Gader’el  put on a faux expression of exaggerated affront.

“My good sir, of course you will be adequately reimbursed! Shall we say ten percent of my fees?”

“I have a very good reputation.” The inn-keeper replied flatly.

For a moment Gader’el considered reaching into the innkeeper’s mind and randomly stirring synapses about like spaghetti in a bowl.

“Ok, let’s call it an even twenty-five, but you give me access to your ‘under counter’ refreshment too?”

The inn-keeper ruminated on this for a moment.

“You expecting much business?”


“Hmmm, call it an even fifty then.”

Gader’el put on another faux expression of exaggerated affront.

“Why not take my first-born child too? Thirty is my final offer. Take it or leave it.”

The inn-keeper shrugged.

“Thirty percent of nothing isn’t much better than fifty I suppose. Done.” He spat into his palm and they sealed the deal with a handshake.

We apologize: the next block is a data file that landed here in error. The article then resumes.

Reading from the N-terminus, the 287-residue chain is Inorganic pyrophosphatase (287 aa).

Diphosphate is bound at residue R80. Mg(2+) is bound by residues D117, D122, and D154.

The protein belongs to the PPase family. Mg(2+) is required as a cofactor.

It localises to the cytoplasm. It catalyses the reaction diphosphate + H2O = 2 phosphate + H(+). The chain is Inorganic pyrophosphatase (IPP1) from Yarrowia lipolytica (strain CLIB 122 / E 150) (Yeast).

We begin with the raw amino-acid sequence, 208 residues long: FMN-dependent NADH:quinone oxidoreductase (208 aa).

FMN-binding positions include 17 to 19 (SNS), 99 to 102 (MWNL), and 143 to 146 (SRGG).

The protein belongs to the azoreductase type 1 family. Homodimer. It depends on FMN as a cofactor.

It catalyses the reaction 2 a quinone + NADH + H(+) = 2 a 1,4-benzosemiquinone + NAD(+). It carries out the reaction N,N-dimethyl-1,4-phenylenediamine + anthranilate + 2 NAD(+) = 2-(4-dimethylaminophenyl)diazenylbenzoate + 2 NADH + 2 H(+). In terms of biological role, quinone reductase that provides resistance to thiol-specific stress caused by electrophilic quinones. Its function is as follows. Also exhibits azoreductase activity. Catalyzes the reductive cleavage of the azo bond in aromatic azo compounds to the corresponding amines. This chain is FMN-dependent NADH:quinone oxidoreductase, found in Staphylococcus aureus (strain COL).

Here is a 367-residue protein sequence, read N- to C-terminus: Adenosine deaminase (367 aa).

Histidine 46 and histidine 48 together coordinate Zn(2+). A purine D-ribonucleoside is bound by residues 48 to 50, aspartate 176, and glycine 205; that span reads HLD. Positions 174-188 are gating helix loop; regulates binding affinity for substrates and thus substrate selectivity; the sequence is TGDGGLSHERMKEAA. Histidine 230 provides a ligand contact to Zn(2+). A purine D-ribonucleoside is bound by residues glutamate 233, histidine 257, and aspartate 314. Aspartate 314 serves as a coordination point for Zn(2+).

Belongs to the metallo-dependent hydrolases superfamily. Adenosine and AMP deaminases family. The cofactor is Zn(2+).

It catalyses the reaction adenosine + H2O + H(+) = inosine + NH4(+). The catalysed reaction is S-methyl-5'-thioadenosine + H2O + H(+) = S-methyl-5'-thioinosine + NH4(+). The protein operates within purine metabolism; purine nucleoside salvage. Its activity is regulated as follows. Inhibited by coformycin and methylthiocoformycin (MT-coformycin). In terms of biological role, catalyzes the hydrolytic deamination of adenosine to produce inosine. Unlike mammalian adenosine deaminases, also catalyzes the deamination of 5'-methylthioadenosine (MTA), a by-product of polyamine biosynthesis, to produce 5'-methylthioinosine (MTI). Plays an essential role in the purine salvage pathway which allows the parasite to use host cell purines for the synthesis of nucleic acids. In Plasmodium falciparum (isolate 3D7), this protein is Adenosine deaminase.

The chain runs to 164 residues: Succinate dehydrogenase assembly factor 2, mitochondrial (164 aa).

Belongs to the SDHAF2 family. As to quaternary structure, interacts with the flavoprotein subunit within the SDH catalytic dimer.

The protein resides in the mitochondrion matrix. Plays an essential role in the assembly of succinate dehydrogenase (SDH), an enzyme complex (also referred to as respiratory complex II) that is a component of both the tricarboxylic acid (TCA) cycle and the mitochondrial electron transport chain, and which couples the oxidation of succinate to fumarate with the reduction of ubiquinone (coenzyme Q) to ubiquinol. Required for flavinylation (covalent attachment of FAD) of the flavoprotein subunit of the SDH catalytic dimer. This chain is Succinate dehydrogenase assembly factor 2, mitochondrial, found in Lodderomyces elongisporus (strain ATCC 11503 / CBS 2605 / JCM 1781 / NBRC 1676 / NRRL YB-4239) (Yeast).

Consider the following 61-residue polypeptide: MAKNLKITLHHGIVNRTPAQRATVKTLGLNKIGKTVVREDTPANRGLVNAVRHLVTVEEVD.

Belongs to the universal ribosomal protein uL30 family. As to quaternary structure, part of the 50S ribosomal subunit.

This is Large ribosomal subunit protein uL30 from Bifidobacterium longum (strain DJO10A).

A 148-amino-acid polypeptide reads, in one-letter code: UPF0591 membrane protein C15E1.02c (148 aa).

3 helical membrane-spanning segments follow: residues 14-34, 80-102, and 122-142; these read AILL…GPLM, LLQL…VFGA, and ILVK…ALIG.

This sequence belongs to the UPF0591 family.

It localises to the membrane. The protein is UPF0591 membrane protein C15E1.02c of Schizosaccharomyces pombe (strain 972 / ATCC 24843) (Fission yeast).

As it turned out the room was only big enough to fit a Roman style cot bed. The mattress looked as bad as it smelled and there was no window. The only light came from the candle Gader’el held as he stood in the doorway, wrinkling his nose at the foul odour emanating from the cot. His other hand, held a tall, skinny amphora which the inn-keeper had begrudgingly given him.

“Crap.” he said, un-ironically.

He lifted the amphora to his lips and took a big draft. He winced at the harsh taste of the liquid, it had been a long time since his last drink.

“Ah, goats piss.” He smacked his lips appreciatively, “A fine vintage.”

The room was not going to be suitable for anything other than sleeping and even that was up for debate. He resolved to stake out an area in the inn’s main hall. At least there he could get his hands on a refill without too much palava. He spent the rest of the day buying drinks for the locals, regaling them with stories from his investigative past and generally raising his profile. By the end of the night the homesteads of Nazareth were abuzz with the news that a private investigator had set up shop in the inn.